Adam Foote was reacquired by the Avs on trade deadline day. (Photo by Gerry Thomas/NHLI via Getty Images)
There’s a perfectly sound reason why Columbus Blue Jackets coach Ken Hitchcock didn’t comment publicly when GM Scott Howson moved captain Adam Foote at the trade deadline.
It’s because he didn’t want to say anything he’d later regret.
With that one deal, Howson cut the guts out of his team and ensured it would remain the only one in NHL history to have yet to play in a playoff game.
Prior to the deadline Tuesday, the Blue Jackets were still in the hunt. By the time the day was over, they had missed out on Brad Richards and Howson made the decision to purge the roster.
There seems to be this sentiment among GMs in the league that players who stand to become unrestricted free agents must be dealt at the deadline in order to get something for them, rather than have them walk for nothing.
But what some of them don’t seem to understand is, just because a player is a potential UFA, it doesn’t mean he can’t still be an asset.
Is there not some merit in having a player such as Foote around for a playoff drive to help teach the likes of Rick Nash, Nikolai Zherdev and Rostislav Klesla what it’s like to be in a post-season race? Is that not an asset that has value? Would that not have been invaluable to their development as NHL players?
There’s nothing wrong with Howson not wanting to cave in to Foote’s contract demands. Truth be told, $4 million a year on a two-year deal is probably a little pricey for a guy that age.
But that doesn’t mean Howson had to effectively remove his team from the playoff race by trading its captain for a draft pick who might get around to helping them by about 2012.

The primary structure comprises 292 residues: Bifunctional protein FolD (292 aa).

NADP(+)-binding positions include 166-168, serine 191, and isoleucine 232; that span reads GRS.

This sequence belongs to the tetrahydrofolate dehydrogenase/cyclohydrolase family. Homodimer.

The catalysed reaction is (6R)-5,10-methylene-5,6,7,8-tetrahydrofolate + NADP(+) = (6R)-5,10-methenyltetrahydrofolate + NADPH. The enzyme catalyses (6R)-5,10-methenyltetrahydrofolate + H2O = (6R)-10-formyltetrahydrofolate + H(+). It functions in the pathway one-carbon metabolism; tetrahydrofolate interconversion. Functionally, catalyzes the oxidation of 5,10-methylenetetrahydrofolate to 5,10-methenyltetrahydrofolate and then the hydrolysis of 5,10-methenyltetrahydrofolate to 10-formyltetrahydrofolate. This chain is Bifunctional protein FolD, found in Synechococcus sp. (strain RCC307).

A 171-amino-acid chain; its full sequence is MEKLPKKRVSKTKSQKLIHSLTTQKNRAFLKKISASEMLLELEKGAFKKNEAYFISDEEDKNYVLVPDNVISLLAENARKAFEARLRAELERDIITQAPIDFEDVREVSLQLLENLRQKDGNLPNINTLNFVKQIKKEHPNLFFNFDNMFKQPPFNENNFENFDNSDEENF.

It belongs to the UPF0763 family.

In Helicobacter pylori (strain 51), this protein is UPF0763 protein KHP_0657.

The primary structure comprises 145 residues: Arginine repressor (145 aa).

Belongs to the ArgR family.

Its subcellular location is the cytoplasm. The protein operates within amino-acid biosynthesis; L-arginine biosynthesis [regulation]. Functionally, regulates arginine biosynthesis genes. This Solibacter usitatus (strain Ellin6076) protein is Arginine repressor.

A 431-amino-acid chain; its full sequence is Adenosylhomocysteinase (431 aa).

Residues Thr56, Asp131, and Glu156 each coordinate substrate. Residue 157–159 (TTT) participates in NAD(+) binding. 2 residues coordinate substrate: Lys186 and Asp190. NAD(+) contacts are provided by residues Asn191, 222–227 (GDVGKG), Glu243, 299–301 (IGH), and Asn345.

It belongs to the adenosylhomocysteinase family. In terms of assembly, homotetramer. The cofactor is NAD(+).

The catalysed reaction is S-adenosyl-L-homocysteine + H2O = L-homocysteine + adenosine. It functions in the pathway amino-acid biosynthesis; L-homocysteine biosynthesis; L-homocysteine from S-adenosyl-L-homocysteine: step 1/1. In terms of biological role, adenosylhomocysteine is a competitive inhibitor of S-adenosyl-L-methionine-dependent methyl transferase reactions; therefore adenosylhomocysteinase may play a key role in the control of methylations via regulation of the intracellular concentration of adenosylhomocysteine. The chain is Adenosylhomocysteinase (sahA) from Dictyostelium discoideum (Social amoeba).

After the dust settled post-trade deadline Tuesday afternoon, Tampa Bay Lightning GM Jay Feaster placed a call to Les Jackson, with whom he consummated the Brad Richards deal.
Feaster called to thank Jackson for his comportment during the Richards negotiations. Potential trading partners, sensing Feaster was desperate to unload Richards’ $7.8 million salary cap hit, bombarded him with a flurry of junk in return.
Not Jackson and Stars’ co-GM Brett Hull, who made it clear from the start the Stars wanted Richards and were prepared to step up with a legitimate offer that wouldn’t embarrass the Lightning.
And that’s a big reason why the Stars got Richards and won the day on Tuesday.
Congratulations to Henri Richard, who celebrates his 18th birthday today.
The former Montreal Canadiens captain, whose 11 Stanley Cups are more than any other player in NHL history, is actually 72, but was born Feb. 29, 1936 and, as a Leap Year Baby, celebrates his actual day of birth every four years.
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